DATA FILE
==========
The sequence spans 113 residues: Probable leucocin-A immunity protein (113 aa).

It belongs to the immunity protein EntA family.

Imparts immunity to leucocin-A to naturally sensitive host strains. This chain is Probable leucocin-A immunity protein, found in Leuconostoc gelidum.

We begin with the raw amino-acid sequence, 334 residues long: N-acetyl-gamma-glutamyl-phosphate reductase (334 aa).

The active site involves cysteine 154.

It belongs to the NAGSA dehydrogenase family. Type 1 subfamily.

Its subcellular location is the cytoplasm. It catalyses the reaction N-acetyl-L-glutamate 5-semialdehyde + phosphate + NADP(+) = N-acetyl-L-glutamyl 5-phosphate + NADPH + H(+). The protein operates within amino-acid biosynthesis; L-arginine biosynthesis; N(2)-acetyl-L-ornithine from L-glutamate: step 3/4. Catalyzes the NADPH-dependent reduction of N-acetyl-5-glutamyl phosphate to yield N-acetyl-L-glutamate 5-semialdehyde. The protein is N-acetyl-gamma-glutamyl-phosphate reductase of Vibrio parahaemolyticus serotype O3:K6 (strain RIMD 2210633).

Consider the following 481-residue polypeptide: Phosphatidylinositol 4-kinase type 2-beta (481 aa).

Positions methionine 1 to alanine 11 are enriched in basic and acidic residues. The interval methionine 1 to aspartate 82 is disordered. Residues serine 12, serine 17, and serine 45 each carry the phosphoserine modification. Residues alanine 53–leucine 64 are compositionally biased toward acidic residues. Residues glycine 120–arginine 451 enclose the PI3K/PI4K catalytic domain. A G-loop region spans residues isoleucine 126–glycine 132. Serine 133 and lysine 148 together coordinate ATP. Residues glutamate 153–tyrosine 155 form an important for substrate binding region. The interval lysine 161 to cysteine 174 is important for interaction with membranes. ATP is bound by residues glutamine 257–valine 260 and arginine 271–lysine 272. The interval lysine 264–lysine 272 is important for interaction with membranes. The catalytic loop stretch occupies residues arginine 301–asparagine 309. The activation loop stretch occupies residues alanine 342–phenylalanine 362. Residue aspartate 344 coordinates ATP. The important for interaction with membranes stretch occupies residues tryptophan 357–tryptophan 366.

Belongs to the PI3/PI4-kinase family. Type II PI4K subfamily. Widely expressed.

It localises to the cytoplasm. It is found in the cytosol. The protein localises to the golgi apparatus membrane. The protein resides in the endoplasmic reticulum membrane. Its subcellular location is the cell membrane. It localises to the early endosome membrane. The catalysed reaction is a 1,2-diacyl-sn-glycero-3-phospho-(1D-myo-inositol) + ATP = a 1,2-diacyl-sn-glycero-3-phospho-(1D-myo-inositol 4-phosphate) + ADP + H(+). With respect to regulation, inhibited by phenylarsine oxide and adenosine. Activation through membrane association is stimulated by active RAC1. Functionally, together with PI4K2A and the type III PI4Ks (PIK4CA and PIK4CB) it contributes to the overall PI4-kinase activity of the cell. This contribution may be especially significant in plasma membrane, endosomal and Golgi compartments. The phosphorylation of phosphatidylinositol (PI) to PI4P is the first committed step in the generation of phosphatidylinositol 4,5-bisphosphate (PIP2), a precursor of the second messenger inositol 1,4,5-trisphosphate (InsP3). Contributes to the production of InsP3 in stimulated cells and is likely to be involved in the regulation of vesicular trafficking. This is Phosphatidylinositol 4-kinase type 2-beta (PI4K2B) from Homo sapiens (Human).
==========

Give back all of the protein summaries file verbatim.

The sequence spans 113 residues: Probable leucocin-A immunity protein (113 aa).

It belongs to the immunity protein EntA family.

Imparts immunity to leucocin-A to naturally sensitive host strains. This chain is Probable leucocin-A immunity protein, found in Leuconostoc gelidum.

We begin with the raw amino-acid sequence, 334 residues long: N-acetyl-gamma-glutamyl-phosphate reductase (334 aa).

The active site involves cysteine 154.

It belongs to the NAGSA dehydrogenase family. Type 1 subfamily.

Its subcellular location is the cytoplasm. It catalyses the reaction N-acetyl-L-glutamate 5-semialdehyde + phosphate + NADP(+) = N-acetyl-L-glutamyl 5-phosphate + NADPH + H(+). The protein operates within amino-acid biosynthesis; L-arginine biosynthesis; N(2)-acetyl-L-ornithine from L-glutamate: step 3/4. Catalyzes the NADPH-dependent reduction of N-acetyl-5-glutamyl phosphate to yield N-acetyl-L-glutamate 5-semialdehyde. The protein is N-acetyl-gamma-glutamyl-phosphate reductase of Vibrio parahaemolyticus serotype O3:K6 (strain RIMD 2210633).

Consider the following 481-residue polypeptide: Phosphatidylinositol 4-kinase type 2-beta (481 aa).

Positions methionine 1 to alanine 11 are enriched in basic and acidic residues. The interval methionine 1 to aspartate 82 is disordered. Residues serine 12, serine 17, and serine 45 each carry the phosphoserine modification. Residues alanine 53–leucine 64 are compositionally biased toward acidic residues. Residues glycine 120–arginine 451 enclose the PI3K/PI4K catalytic domain. A G-loop region spans residues isoleucine 126–glycine 132. Serine 133 and lysine 148 together coordinate ATP. Residues glutamate 153–tyrosine 155 form an important for substrate binding region. The interval lysine 161 to cysteine 174 is important for interaction with membranes. ATP is bound by residues glutamine 257–valine 260 and arginine 271–lysine 272. The interval lysine 264–lysine 272 is important for interaction with membranes. The catalytic loop stretch occupies residues arginine 301–asparagine 309. The activation loop stretch occupies residues alanine 342–phenylalanine 362. Residue aspartate 344 coordinates ATP. The important for interaction with membranes stretch occupies residues tryptophan 357–tryptophan 366.

Belongs to the PI3/PI4-kinase family. Type II PI4K subfamily. Widely expressed.

It localises to the cytoplasm. It is found in the cytosol. The protein localises to the golgi apparatus membrane. The protein resides in the endoplasmic reticulum membrane. Its subcellular location is the cell membrane. It localises to the early endosome membrane. The catalysed reaction is a 1,2-diacyl-sn-glycero-3-phospho-(1D-myo-inositol) + ATP = a 1,2-diacyl-sn-glycero-3-phospho-(1D-myo-inositol 4-phosphate) + ADP + H(+). With respect to regulation, inhibited by phenylarsine oxide and adenosine. Activation through membrane association is stimulated by active RAC1. Functionally, together with PI4K2A and the type III PI4Ks (PIK4CA and PIK4CB) it contributes to the overall PI4-kinase activity of the cell. This contribution may be especially significant in plasma membrane, endosomal and Golgi compartments. The phosphorylation of phosphatidylinositol (PI) to PI4P is the first committed step in the generation of phosphatidylinositol 4,5-bisphosphate (PIP2), a precursor of the second messenger inositol 1,4,5-trisphosphate (InsP3). Contributes to the production of InsP3 in stimulated cells and is likely to be involved in the regulation of vesicular trafficking. This is Phosphatidylinositol 4-kinase type 2-beta (PI4K2B) from Homo sapiens (Human).